Wednesday, April 26, 2006

The Wild (Williams, 2006)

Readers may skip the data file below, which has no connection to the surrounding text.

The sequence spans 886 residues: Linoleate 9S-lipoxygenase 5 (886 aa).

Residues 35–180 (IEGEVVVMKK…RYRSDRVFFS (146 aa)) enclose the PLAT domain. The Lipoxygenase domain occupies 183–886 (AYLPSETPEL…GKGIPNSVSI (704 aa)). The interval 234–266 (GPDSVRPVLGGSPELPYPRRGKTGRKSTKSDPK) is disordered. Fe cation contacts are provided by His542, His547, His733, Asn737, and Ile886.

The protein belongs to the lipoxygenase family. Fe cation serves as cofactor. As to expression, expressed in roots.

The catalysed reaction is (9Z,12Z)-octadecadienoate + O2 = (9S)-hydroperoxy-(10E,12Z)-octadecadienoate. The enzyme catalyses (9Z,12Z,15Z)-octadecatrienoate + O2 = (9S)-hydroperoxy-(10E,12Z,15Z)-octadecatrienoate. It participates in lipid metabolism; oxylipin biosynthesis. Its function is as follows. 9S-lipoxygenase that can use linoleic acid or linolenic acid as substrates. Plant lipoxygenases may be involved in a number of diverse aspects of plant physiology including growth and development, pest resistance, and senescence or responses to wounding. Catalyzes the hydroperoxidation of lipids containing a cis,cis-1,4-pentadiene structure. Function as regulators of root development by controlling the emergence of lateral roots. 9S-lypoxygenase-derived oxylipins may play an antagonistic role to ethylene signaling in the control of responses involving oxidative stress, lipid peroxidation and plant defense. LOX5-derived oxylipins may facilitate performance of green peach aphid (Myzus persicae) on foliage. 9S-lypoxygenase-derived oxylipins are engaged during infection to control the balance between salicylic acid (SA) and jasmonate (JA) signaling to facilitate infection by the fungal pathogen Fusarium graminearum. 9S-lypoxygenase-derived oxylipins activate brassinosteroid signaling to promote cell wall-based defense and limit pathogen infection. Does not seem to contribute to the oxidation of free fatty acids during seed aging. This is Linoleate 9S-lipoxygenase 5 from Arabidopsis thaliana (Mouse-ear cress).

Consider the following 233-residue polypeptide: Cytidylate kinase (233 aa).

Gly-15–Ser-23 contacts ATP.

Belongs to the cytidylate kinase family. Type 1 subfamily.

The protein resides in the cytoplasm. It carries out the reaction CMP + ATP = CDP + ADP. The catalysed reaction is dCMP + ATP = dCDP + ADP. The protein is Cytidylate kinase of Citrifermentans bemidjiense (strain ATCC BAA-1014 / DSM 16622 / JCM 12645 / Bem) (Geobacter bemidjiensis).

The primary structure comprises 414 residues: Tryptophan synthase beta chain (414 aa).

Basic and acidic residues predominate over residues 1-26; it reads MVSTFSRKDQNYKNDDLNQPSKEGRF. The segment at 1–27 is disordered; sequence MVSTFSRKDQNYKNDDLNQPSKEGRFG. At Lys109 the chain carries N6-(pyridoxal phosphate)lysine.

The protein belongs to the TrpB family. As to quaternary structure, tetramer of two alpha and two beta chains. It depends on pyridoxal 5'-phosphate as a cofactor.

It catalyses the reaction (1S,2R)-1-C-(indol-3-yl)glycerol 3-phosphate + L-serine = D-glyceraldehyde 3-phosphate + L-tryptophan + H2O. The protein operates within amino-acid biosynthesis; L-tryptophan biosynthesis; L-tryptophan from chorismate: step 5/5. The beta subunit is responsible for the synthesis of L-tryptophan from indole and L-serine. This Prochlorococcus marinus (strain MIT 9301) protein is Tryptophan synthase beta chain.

The direction for Disney’s latest venture into computer animation, The Wild, has been placed into the hands of a grown man named ‘Spaz’. This should be our first clue that what is contained within is not exactly going to be something that is going to strive to enlighten our youngsters with wisdom or moral insights. The second clue we have is early on in the film when a squirrel refers to his ‘bling’. You see, I could explain to you that the squirrel had just acquired the trinket in question in order to offer it to the unlikely object of his affection – a giraffe perhaps a hundred times his size – but then I would start to sound like a crazy person. Best also not to report that in this G-rated film, the possibility of future intimate ‘relations’ between these creatures is definitely implied. This is what passes for humor in this dud of a film in which we know that jokes are intended because of the actors’ inflections, but no laughs arrive because they are firing with blanks. I’m not sure what is more surprising – that it took four writers to compose this disaster or that four writers were willing to take credit for the finished product. Don’t blame the animators though. The animal creations are mostly fantastic to behold and there are a couple of sequences that truly deserve to belong to a different film. However, what good is the best animation if it is in the service of sustained idiocy and lazy sentimentalism? Mr. Spaz has a talented group of voice actors to work with and yet pretty much everyone sounds like they’re auditioning for the next wise-ass supporting role on Friends. It is unfortunate that so many family films can only think to find humor in characters crashing into things and sarcastically undercutting each other with the most pedestrian of put-downs. Ethnic stereotypes stand in for characterization (the Canadian geese talk like hosers, eh?) and, not surprisingly, the film leads to a conclusion involving a violent struggle and a resolution being achieved through physical force and intimidation. Not only is it probably not the best viewing experience for children, it is entirely boring and predictable for adults. You know a film is bad when it makes you long for the comic hijinks and sensitivity of Ice Age.



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